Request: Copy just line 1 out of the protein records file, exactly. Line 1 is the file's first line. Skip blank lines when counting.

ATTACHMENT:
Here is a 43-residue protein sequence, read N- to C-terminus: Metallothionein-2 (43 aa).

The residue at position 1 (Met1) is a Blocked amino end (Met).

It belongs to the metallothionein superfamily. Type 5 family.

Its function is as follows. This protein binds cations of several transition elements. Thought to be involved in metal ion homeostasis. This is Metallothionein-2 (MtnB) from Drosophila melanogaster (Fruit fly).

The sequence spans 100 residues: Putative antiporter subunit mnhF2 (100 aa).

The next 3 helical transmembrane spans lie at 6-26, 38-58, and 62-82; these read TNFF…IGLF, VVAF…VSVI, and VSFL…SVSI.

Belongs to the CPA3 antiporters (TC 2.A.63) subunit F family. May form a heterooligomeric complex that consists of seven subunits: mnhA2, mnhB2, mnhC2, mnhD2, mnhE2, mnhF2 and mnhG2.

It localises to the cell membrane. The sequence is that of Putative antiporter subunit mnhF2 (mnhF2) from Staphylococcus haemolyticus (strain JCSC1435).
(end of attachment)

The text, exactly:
Here is a 43-residue protein sequence, read N- to C-terminus: Metallothionein-2 (43 aa).